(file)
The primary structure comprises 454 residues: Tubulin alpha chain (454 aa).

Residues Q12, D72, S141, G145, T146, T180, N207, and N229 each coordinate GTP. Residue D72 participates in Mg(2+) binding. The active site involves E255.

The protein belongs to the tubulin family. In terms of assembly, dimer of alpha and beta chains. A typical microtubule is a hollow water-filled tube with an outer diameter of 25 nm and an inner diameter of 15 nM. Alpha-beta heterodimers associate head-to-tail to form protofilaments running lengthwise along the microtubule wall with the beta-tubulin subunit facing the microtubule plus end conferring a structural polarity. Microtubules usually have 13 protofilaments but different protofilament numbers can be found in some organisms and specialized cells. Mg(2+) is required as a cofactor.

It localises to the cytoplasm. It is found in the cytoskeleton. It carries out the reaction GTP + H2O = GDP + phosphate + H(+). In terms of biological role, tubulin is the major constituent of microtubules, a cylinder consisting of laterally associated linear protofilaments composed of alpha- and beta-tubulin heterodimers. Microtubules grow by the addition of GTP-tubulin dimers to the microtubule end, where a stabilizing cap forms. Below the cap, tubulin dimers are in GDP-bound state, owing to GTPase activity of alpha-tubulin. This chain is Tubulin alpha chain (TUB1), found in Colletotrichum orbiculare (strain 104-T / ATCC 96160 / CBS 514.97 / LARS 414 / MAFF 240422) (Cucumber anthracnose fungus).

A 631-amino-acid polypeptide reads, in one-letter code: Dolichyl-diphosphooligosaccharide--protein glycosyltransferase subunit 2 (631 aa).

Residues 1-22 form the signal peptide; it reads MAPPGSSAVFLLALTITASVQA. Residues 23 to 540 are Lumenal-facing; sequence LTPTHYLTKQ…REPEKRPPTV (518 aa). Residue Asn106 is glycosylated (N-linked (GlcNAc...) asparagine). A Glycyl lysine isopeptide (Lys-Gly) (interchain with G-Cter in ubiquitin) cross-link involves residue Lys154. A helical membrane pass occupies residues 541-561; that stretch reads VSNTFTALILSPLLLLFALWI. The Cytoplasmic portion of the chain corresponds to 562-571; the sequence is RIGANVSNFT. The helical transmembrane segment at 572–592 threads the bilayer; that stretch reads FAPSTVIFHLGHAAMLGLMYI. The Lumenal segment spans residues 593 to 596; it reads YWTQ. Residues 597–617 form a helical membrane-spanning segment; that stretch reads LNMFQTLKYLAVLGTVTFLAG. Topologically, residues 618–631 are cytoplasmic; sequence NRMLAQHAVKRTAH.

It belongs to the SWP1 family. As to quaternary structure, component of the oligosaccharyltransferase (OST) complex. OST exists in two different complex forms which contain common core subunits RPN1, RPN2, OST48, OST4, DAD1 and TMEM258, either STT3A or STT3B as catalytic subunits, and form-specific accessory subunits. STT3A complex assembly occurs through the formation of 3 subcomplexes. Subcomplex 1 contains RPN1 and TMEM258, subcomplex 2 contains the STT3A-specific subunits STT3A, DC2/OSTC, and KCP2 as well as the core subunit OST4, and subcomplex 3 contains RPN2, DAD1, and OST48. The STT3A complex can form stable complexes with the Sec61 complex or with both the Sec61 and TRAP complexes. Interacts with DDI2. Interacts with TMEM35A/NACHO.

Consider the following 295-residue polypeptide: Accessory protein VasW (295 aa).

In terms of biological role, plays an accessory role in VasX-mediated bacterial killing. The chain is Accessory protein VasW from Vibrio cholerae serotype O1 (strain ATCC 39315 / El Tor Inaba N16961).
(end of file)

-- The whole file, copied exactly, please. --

The primary structure comprises 454 residues: Tubulin alpha chain (454 aa).

Residues Q12, D72, S141, G145, T146, T180, N207, and N229 each coordinate GTP. Residue D72 participates in Mg(2+) binding. The active site involves E255.

The protein belongs to the tubulin family. In terms of assembly, dimer of alpha and beta chains. A typical microtubule is a hollow water-filled tube with an outer diameter of 25 nm and an inner diameter of 15 nM. Alpha-beta heterodimers associate head-to-tail to form protofilaments running lengthwise along the microtubule wall with the beta-tubulin subunit facing the microtubule plus end conferring a structural polarity. Microtubules usually have 13 protofilaments but different protofilament numbers can be found in some organisms and specialized cells. Mg(2+) is required as a cofactor.

It localises to the cytoplasm. It is found in the cytoskeleton. It carries out the reaction GTP + H2O = GDP + phosphate + H(+). In terms of biological role, tubulin is the major constituent of microtubules, a cylinder consisting of laterally associated linear protofilaments composed of alpha- and beta-tubulin heterodimers. Microtubules grow by the addition of GTP-tubulin dimers to the microtubule end, where a stabilizing cap forms. Below the cap, tubulin dimers are in GDP-bound state, owing to GTPase activity of alpha-tubulin. This chain is Tubulin alpha chain (TUB1), found in Colletotrichum orbiculare (strain 104-T / ATCC 96160 / CBS 514.97 / LARS 414 / MAFF 240422) (Cucumber anthracnose fungus).

A 631-amino-acid polypeptide reads, in one-letter code: Dolichyl-diphosphooligosaccharide--protein glycosyltransferase subunit 2 (631 aa).

Residues 1-22 form the signal peptide; it reads MAPPGSSAVFLLALTITASVQA. Residues 23 to 540 are Lumenal-facing; sequence LTPTHYLTKQ…REPEKRPPTV (518 aa). Residue Asn106 is glycosylated (N-linked (GlcNAc...) asparagine). A Glycyl lysine isopeptide (Lys-Gly) (interchain with G-Cter in ubiquitin) cross-link involves residue Lys154. A helical membrane pass occupies residues 541-561; that stretch reads VSNTFTALILSPLLLLFALWI. The Cytoplasmic portion of the chain corresponds to 562-571; the sequence is RIGANVSNFT. The helical transmembrane segment at 572–592 threads the bilayer; that stretch reads FAPSTVIFHLGHAAMLGLMYI. The Lumenal segment spans residues 593 to 596; it reads YWTQ. Residues 597–617 form a helical membrane-spanning segment; that stretch reads LNMFQTLKYLAVLGTVTFLAG. Topologically, residues 618–631 are cytoplasmic; sequence NRMLAQHAVKRTAH.

It belongs to the SWP1 family. As to quaternary structure, component of the oligosaccharyltransferase (OST) complex. OST exists in two different complex forms which contain common core subunits RPN1, RPN2, OST48, OST4, DAD1 and TMEM258, either STT3A or STT3B as catalytic subunits, and form-specific accessory subunits. STT3A complex assembly occurs through the formation of 3 subcomplexes. Subcomplex 1 contains RPN1 and TMEM258, subcomplex 2 contains the STT3A-specific subunits STT3A, DC2/OSTC, and KCP2 as well as the core subunit OST4, and subcomplex 3 contains RPN2, DAD1, and OST48. The STT3A complex can form stable complexes with the Sec61 complex or with both the Sec61 and TRAP complexes. Interacts with DDI2. Interacts with TMEM35A/NACHO.

Consider the following 295-residue polypeptide: Accessory protein VasW (295 aa).

In terms of biological role, plays an accessory role in VasX-mediated bacterial killing. The chain is Accessory protein VasW from Vibrio cholerae serotype O1 (strain ATCC 39315 / El Tor Inaba N16961).